A wide variety of country artists released new music this week. Read on to get all caught up, and get acquainted with your new favorite jams!

Jon Langston, "Dance Tonight": 

Jon Langston is laying the romance on thick in his latest song, “Dance Tonight.” In the track, Langston lets it be known that, although he is not perfect -- in this case, he’s not the greatest dancer -- he will always try to make the person he loves happy. Langston paints a dreamy image of their picturesque evening, singing, “If you wanna dance tonight / I ain't the best, but, baby, I can try / Light some candles ‘round the wraparound porch / Bare feet glidin' 'cross them hardwood floors.” -- CC

Aaron Lewis, "It Keeps on Workin'":

Aaron Lewis isn’t holding back in his latest single, “It Keeps on Workin’.” In the song, Lewis lays out all of the troubles he sees with today’s country music, and questions why people are buying it -- and in typical Lewis fashion, he’s not afraid to offend anyone, either. “Just when I think it's over / Another one comes along / Fresh new face in his sister's jeans / Singing the same damn song,” Lewis sings. “But it keeps on workin' / Tell me why, why, why does it keep on workin'?” "It Keeps on Working" is off of Lewis' 2019 release, State I'm In. -- CC

Mumford & Sons, "Beloved":

The second single off of Mumford & Sons' latest album, Delta, "Beloved" is a tender, anthemic ballad about loving someone -- and then letting them go. The group filmed an acoustic live video of the song at the World's End pub in London, inviting fans to sit in a circle around the musicians in an intimate performance that matches the track's soft, intimate message perfectly. Mumford & Sons are currently out on an 63-stop, worldwide arena tour in support of their new project. The run is the group's most extensive touring undertaking to date. -- CL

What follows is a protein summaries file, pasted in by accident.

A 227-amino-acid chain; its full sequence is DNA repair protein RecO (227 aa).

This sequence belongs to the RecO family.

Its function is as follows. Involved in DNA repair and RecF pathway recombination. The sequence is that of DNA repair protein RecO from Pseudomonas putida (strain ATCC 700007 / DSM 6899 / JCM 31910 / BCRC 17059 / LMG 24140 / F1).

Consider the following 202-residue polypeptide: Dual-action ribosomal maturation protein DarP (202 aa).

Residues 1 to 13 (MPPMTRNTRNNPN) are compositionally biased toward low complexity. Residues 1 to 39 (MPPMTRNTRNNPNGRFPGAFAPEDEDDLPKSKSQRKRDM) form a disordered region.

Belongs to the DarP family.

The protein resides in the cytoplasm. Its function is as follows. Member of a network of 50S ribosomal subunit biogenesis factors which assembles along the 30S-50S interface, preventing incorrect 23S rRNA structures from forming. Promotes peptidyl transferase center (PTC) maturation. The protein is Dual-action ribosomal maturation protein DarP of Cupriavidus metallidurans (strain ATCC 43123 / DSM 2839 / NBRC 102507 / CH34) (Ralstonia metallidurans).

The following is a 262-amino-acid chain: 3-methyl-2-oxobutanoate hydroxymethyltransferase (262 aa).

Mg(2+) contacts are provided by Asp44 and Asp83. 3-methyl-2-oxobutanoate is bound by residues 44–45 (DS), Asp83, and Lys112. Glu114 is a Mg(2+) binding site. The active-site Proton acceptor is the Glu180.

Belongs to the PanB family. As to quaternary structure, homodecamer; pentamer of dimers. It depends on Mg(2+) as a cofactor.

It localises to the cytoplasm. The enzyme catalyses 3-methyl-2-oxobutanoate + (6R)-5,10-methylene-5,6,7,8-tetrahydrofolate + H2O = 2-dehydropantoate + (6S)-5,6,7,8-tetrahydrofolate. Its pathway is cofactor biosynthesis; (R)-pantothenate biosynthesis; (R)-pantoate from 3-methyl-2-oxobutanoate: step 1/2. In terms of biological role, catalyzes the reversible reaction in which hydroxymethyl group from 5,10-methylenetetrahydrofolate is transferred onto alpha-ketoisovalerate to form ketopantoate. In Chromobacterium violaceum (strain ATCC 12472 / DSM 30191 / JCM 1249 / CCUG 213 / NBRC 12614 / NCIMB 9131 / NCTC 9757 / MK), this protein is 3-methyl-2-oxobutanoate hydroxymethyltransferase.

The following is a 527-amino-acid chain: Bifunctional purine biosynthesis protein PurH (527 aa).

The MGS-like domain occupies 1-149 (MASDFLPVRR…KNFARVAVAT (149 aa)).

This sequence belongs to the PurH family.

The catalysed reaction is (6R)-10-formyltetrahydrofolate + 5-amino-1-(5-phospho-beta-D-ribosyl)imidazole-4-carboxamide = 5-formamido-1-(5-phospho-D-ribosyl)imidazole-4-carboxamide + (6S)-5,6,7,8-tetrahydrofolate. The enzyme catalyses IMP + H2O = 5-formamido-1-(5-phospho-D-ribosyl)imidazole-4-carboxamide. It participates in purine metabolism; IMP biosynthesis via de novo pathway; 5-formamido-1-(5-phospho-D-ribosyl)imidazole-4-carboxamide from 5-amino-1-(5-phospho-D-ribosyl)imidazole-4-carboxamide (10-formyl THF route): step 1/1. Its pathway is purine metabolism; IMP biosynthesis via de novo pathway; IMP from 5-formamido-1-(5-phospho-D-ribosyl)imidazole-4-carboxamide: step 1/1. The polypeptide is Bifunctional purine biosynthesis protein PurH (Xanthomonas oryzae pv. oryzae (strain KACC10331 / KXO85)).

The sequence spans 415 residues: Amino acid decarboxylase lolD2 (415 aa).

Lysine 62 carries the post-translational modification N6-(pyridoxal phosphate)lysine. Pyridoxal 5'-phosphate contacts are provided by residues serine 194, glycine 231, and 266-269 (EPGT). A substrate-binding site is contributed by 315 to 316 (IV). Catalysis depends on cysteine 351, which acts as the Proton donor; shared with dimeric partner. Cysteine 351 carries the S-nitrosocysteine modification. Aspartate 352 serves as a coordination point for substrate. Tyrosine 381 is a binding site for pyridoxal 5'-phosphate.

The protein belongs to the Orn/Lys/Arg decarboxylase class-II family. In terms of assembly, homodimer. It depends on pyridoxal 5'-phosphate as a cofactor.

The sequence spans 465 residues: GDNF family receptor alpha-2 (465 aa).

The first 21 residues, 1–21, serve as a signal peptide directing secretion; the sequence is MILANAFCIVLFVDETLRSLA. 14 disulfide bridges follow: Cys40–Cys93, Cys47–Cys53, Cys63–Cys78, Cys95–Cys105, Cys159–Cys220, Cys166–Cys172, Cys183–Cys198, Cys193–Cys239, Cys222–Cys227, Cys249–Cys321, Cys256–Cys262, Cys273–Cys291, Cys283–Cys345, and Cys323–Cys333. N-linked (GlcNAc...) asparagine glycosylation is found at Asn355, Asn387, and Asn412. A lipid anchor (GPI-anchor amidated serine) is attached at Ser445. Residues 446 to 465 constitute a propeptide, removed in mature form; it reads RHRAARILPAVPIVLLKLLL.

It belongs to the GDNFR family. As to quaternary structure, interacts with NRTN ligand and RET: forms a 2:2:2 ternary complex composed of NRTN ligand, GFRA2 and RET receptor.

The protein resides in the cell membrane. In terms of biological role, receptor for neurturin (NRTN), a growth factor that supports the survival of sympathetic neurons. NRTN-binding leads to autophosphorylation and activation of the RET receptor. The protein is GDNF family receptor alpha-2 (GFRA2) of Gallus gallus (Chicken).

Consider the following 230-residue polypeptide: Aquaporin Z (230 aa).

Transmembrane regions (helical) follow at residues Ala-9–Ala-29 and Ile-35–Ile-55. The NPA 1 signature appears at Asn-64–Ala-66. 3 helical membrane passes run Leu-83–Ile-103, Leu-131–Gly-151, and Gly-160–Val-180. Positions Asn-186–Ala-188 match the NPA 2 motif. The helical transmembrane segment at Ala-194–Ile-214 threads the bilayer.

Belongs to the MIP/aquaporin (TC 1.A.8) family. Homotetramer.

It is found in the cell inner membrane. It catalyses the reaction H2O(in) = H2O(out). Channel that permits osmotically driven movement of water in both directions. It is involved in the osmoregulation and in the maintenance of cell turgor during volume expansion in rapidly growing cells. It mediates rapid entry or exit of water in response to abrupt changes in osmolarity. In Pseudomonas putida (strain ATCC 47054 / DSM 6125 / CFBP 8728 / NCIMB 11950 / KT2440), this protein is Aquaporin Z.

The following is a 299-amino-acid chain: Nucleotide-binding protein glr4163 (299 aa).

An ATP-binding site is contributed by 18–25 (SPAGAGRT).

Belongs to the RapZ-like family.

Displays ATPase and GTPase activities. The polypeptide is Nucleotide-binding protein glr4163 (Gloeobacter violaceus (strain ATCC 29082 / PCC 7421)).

Patty Griffin, "Hourglass": 

Off of her upcoming, self-titled new album, Americana heavyweight Patty Griffin has shared a brand new song, "Hourglass." Backed by a swinging, serpentine melody, the track takes a light-hearted approach to life's inexplicable twists and turns.

"When I sing it, it feels like fun," Griffin explains to Garden & Gun, who premiered the track. "It brings humor to the fact that all we do is start over, over and over again -- try stuff out, get lost and start all over. The older I get, the more I appreciate the clueless, curious and adventurous dreamer inside me. It's gotten me here, and that's pretty good." Patty Griffin is slotted for release on March 8. -- CL

Rita Wilson, "Throw Me a Party":

Rita Wilson's "Throw Me a Party" is a deeply personal track about wanting to celebrate life rather than mourn it. In the song, Wilson tells her friends and family what they should do when she dies: Instead of hosting a somber affair, she urges them to share their stories, laugh, dance … and throw her one heck of a party.

“When I was diagnosed with breast cancer, I had so many different thoughts. You’re scared, anxious, you think about your own mortality. So I had a serious discussion with my husband that if anything happens, what I’d like is a party, a celebration,” Wilson shares in a press release. “Out of that story, I wrote “Throw Me a Party” with Liz Rose and Kristian Bush -- it was very personal, and it really defined a lot of the album.” "Throw Me a Party" will appear on Wilson's upcoming Halfway to Home album, which is expected later this spring. -- CC

Aaron Goodvin, "Bars & Churches":